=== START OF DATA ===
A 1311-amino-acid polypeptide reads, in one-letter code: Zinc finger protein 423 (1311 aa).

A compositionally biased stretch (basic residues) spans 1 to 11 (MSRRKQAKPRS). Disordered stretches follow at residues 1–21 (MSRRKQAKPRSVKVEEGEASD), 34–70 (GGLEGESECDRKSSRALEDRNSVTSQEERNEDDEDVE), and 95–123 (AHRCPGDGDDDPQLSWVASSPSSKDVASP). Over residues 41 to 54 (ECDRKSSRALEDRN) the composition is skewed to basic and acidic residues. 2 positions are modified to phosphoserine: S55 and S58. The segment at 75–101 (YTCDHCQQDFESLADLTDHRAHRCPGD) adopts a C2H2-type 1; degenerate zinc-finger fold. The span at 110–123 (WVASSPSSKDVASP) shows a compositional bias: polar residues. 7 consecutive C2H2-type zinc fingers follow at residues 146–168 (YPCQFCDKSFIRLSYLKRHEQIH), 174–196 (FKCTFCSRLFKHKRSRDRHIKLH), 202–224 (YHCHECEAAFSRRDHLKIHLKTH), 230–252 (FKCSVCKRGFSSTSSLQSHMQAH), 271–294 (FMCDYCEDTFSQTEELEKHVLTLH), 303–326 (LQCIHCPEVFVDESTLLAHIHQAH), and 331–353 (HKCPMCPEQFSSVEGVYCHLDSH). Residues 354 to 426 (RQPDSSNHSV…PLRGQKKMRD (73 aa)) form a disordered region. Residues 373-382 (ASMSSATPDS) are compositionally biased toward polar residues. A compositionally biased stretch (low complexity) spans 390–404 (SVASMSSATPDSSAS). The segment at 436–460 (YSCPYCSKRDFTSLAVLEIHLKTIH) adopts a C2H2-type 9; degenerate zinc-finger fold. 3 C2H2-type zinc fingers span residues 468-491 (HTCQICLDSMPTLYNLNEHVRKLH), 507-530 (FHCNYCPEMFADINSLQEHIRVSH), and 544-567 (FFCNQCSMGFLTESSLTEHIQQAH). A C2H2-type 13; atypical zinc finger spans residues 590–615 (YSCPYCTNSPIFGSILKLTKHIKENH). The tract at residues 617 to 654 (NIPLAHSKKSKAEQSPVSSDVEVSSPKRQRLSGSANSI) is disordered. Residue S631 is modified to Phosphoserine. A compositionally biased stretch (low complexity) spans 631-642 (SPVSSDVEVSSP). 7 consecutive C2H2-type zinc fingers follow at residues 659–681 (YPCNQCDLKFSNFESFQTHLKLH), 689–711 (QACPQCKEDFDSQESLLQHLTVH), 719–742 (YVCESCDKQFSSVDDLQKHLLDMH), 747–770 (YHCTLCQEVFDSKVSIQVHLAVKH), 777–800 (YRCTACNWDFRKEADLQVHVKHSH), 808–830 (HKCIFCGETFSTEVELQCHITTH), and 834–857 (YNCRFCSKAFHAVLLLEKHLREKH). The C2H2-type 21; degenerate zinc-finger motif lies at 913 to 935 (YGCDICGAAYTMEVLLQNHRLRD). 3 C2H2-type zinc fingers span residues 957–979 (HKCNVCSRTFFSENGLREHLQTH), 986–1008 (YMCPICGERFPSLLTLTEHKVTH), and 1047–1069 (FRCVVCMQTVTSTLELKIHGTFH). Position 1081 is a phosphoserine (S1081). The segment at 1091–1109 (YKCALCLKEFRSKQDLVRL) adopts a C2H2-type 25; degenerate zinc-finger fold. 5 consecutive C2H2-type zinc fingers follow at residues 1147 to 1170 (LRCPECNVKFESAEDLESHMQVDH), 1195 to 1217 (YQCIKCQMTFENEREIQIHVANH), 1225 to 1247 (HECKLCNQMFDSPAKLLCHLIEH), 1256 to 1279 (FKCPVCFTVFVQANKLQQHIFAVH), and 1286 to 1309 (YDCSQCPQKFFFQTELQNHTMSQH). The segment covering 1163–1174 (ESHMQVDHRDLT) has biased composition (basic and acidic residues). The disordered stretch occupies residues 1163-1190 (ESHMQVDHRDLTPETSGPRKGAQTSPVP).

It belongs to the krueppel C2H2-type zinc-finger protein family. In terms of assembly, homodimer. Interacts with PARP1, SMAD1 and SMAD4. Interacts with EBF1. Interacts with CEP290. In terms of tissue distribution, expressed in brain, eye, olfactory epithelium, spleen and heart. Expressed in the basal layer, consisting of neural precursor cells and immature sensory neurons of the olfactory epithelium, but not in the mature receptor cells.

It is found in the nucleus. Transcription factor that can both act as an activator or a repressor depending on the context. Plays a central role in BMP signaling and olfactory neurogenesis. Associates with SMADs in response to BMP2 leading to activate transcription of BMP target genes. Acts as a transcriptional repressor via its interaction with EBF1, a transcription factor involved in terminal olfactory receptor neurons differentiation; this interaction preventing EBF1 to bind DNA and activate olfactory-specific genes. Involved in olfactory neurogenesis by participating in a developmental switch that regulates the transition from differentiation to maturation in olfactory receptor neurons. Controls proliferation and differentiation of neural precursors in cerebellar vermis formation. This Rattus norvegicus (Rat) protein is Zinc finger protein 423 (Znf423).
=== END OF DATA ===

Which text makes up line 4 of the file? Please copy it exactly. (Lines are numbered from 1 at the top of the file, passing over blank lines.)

It is found in the nucleus. Transcription factor that can both act as an activator or a repressor depending on the context. Plays a central role in BMP signaling and olfactory neurogenesis. Associates with SMADs in response to BMP2 leading to activate transcription of BMP target genes. Acts as a transcriptional repressor via its interaction with EBF1, a transcription factor involved in terminal olfactory receptor neurons differentiation; this interaction preventing EBF1 to bind DNA and activate olfactory-specific genes. Involved in olfactory neurogenesis by participating in a developmental switch that regulates the transition from differentiation to maturation in olfactory receptor neurons. Controls proliferation and differentiation of neural precursors in cerebellar vermis formation. This Rattus norvegicus (Rat) protein is Zinc finger protein 423 (Znf423).